Oak canopy arthropod communities: which factors shape its structure?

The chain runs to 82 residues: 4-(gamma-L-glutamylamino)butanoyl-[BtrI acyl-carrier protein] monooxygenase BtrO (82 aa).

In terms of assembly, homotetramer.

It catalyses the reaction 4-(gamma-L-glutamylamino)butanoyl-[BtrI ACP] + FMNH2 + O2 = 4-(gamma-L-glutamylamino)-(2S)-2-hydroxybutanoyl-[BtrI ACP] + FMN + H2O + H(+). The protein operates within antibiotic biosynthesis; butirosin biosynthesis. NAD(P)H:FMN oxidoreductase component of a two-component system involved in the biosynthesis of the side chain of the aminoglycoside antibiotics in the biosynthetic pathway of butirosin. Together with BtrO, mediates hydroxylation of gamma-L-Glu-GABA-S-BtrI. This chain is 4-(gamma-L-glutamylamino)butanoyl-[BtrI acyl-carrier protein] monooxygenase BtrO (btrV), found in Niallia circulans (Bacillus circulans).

Canopy of forest ecosystems has been recognized as a habitat that supports a wide variety of plants, vertebrates, invertebrates, and microbes. Within the invertebrate group, arthropods are characterized by their great abundance, diversity, and functional importance. Particularly in temperate forests, species of the genus Quercus (oaks) are one of the most important tree canopy groups, for its diversity and dominance. Different studies have shown that the oak canopy contains a high diversity of arthropods suggesting their importance as habitat for this group of organisms. In this review, we investigated the factors that determine the establishment, organization, and maintenance of arthropod communities in the oak canopy. In general, it was found that there is a lack of literature that addresses the study of oak canopy arthropod communities. Also, the following patterns were found: (a) the research has covered a wide variety of topics; however, there are differences in the depth to which each topic has been analyzed, (b) there are ambiguous criteria to define the structure of the canopy, (c) groups with different habitat preferences belonging to different guilds and uneven development stages have been studied, avoiding generalizations about patterns found, (d) the standardization in sampling techniques and collection has been difficult, (e) bias exists towards the study of phytophagous insects belonging to the Coleoptera, Hymenoptera, and Lepidoptera orders, and (f) there are few studies in other groups of arthropods, for example, acorn borers, whose activity has an impact on the fitness and dispersion of the host plants. Finally, we propose that the detection and study of patterns in oak canopy communities can be of great value to propose management and conservation strategies in these forests.